C. botulinum may cause container lids to bulge and the contents to have off-odors. Commercial cans or home-canned products with bulging lids should not be opened, and foods with off-odors should not be eaten or taste tested.

      For more information about safe home-canning procedures, contact your local county extension home economist or see the website the Extension Service of the U.S. Department of Agriculture (USDA) at http://ext.usu.edu/publica/foodpubs.htm.”

      At my local flea market, every year I see jars of home canned Pumpkin Butter for sale. But is it safe? NO. Pumpkin is never safe to home can and our Center for Disease Control has been warning against home canning pumpkin for years. Yet I see recipes for canning Pumpkin Butter all over the internet. This is just one example of irresponsible recipes.

      From the University of Georgia, College of Family and Consumer Sciences:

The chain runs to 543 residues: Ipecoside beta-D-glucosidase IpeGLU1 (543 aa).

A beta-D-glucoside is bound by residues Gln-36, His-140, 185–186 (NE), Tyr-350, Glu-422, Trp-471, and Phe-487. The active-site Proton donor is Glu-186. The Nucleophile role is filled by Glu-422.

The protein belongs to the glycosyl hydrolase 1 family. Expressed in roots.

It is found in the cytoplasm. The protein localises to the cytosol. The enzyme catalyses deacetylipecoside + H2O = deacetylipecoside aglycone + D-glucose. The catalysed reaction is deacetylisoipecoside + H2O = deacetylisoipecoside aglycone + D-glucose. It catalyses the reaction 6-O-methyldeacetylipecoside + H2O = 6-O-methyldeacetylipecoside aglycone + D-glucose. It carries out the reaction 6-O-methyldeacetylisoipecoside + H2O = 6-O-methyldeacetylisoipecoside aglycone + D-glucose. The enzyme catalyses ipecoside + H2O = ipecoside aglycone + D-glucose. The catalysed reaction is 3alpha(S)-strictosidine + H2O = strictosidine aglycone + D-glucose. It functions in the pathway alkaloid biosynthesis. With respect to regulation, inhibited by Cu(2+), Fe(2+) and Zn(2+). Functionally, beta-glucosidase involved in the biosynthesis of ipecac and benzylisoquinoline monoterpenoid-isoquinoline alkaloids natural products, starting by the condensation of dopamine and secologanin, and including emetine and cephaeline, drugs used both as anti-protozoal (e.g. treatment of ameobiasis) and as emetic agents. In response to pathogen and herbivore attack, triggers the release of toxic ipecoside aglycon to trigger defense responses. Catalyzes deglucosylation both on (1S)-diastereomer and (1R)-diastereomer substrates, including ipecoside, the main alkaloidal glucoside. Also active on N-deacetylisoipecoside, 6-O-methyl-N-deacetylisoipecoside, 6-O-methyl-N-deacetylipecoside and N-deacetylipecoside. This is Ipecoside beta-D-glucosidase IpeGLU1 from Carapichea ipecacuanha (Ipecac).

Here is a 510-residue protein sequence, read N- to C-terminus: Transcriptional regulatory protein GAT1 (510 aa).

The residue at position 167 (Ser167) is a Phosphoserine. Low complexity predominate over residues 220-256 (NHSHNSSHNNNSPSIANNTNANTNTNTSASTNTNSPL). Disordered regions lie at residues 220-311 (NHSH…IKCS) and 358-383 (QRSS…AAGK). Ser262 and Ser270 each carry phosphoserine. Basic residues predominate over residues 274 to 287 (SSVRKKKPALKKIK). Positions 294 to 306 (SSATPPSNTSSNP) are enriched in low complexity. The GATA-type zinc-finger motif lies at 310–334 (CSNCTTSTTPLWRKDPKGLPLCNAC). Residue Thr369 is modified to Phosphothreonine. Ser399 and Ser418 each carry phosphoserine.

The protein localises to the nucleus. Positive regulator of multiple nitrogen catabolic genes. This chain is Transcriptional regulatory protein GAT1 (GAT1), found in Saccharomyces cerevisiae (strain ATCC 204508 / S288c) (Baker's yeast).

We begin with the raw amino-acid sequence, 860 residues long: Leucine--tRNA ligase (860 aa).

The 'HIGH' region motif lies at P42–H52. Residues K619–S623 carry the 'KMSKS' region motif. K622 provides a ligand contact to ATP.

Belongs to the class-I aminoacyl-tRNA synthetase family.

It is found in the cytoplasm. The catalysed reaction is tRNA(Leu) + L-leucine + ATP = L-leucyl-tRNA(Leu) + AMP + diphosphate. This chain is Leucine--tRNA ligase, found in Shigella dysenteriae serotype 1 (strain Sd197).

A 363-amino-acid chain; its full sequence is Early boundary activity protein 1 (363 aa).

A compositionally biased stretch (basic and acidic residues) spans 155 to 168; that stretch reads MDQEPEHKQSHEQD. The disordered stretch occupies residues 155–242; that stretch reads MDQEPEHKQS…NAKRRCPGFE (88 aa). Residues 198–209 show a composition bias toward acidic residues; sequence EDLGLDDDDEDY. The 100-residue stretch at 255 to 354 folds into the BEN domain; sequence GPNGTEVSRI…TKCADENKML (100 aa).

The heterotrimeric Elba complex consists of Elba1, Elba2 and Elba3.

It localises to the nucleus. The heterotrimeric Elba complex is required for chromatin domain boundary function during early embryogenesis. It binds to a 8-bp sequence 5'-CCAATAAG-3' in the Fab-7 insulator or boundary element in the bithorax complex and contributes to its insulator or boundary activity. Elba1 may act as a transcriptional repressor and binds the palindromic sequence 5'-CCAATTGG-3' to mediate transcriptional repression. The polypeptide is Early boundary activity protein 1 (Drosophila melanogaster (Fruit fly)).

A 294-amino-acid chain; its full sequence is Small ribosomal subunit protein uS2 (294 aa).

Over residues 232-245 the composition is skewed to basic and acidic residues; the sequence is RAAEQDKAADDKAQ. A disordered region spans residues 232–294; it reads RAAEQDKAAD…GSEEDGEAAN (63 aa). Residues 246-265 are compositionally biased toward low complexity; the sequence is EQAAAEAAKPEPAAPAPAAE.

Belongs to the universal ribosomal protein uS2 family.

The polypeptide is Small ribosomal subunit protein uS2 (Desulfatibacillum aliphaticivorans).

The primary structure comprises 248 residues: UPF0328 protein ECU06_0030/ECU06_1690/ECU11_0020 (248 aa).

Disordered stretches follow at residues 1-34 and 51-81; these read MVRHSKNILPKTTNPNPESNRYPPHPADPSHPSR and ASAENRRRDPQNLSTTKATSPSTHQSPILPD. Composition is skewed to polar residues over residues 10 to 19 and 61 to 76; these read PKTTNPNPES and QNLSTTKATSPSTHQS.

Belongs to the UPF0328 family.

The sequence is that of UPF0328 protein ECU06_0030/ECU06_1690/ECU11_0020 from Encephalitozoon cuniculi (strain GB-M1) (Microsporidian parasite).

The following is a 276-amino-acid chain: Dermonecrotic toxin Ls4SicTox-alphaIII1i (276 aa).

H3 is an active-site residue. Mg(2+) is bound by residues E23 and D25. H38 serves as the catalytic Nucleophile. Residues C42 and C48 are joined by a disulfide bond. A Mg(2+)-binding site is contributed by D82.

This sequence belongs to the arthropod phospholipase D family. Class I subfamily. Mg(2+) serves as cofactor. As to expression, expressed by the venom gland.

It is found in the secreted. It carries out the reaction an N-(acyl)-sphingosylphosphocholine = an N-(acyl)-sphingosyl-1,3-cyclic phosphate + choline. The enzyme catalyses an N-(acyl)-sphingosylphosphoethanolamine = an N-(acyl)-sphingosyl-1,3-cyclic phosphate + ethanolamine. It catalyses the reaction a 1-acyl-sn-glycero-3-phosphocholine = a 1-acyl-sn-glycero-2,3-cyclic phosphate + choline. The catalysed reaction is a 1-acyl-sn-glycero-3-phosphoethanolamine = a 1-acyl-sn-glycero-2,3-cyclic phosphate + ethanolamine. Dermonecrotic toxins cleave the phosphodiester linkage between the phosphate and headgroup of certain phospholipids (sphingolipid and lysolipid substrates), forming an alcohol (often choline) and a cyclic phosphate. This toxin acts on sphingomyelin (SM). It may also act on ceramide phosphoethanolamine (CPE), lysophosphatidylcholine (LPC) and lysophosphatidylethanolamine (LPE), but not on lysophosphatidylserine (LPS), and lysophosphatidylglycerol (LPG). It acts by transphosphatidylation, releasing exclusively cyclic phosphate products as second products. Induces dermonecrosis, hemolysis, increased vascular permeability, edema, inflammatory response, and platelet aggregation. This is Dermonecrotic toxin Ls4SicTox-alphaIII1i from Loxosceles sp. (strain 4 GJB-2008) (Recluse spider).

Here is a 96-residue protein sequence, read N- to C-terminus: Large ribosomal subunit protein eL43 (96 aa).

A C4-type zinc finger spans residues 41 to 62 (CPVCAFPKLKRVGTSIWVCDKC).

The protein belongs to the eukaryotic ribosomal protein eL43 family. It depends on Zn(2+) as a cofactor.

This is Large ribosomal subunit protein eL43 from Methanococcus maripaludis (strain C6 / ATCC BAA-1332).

“Home canning is not recommended for pumpkin butter or any mashed or pureed pumpkin or winter squash. In 1989, the USDA’s Extension Service published the Complete Guide to Home Canning that remains the basis of Extension recommendations today, found in the September 1994 revision. The only directions for canning pumpkin and winter squash are for cubed pulp. In fact, the directions for preparing the product include the statement, “Caution: Do not mash or puree.”
      In accordance with the USDA recommendations, the University of Georgia Cooperative Extension Service does not have a recommendation for canning these products either. There are not sufficient data available to allow establishing safe processing times for any of these types of products. It is true that previous USDA recommendations had directions for canning mashed winter squash, but USDA withdrew those recommendations and any publications preceding the Complete Guide to Home Canning (September 1994) are considered out of date.